Munich Re estimates that 2021 will be the second most costly natural catastrophe year on record for (re)insurers

Posted 13/01/2022 – Quick takes

Munich Re estimates that in 2021 natural disasters led to overall losses of approximately $280bn, the fourth highest on record. Hurricane Ida, the European floods and Winter Storm Uri were the most significant events. Munich Re calculates that $120bn of these losses were insured, making last year the second most expensive year on record for insurers after 2017.

Hurricane Ida was the costliest natural disaster of the year. Munch Re estimates an overall loss of $65bn and an insured loss of $36bn, but noted that had the levees and dykes failed, as they did during Hurricane Katrina, the damage to property and loss of life would have been much worse. The European floods last July are estimated to have caused $54bn of damage across Germany, the Netherlands and Belgium. Given the low level of flood cover purchased in these regions, insured losses were just $12bn. This figure, however, is four times higher than the previous largest insured flood loss in this region. Winter Storm Uri was the year’s third most costly disaster, with freezing temperatures in February across the south of the USA causing losses of $30bn, of which $15bn were insured.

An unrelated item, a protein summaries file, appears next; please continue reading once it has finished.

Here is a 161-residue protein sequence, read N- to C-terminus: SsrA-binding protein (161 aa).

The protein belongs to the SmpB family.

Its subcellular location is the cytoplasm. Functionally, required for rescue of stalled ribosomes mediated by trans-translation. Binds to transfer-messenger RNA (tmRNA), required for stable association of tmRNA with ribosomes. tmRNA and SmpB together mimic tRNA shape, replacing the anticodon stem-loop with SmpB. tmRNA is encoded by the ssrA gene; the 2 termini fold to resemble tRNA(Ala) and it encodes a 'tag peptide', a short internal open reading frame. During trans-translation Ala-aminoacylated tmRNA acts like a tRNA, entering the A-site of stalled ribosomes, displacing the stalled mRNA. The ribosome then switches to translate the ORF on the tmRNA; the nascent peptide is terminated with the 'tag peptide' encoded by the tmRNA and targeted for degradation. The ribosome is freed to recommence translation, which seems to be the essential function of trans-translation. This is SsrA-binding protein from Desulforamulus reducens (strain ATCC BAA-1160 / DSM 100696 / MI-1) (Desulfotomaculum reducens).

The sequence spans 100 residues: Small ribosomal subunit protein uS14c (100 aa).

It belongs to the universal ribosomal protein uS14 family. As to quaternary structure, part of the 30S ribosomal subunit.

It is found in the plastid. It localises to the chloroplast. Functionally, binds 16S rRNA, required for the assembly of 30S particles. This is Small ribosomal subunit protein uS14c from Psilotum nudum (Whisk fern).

Munich Re emphasised that extreme weather events are becoming more frequent, due to climate change, whilst other perils, such as volcanic eruptions and earthquakes, may be being under-estimated despite their ability to cause significant losses. The reinsurer also noted that the insurance gap (the difference between the overall loss and the insured loss) was lower this year, primarily due to a high portion of losses occurring in the USA where insurance penetration is relatively high. In developing countries, for instance, 90% of losses are thought to be uninsured.

Alpha Comment

There is no doubt that (re)insurers are suffering following a high level of natural catastrophe activity in 2021. The year saw one of the most powerful hurricanes in history to make landfall in the US, the worst natural catastrophe loss in European history and Winter Storm Uri causing damage on a scale well above any modelled losses. However, there is still a feeling that it could have been much worse given that 20 of the year’s 21 hurricanes were relatively benign from an insurance perspective, there were no significant earthquake losses and insured losses in the Asia-Pacific region were modest. The overall level of losses should, however, have empowered underwriters writing catastrophe business in North America and Europe to demand adequate pricing at the 1.1 renewals. The North Atlantic hurricane-centric renewals at 1.6 and 1.7 should present another opportunity for underwriters to recoup their losses and keep rate momentum moving, unlike last year where rate rises achieved by reinsurers were below initial expectations. It seems unlikely that, following Hurricane Ida losses, capacity, traditional and ILS related, will be as abundant as in 2021.

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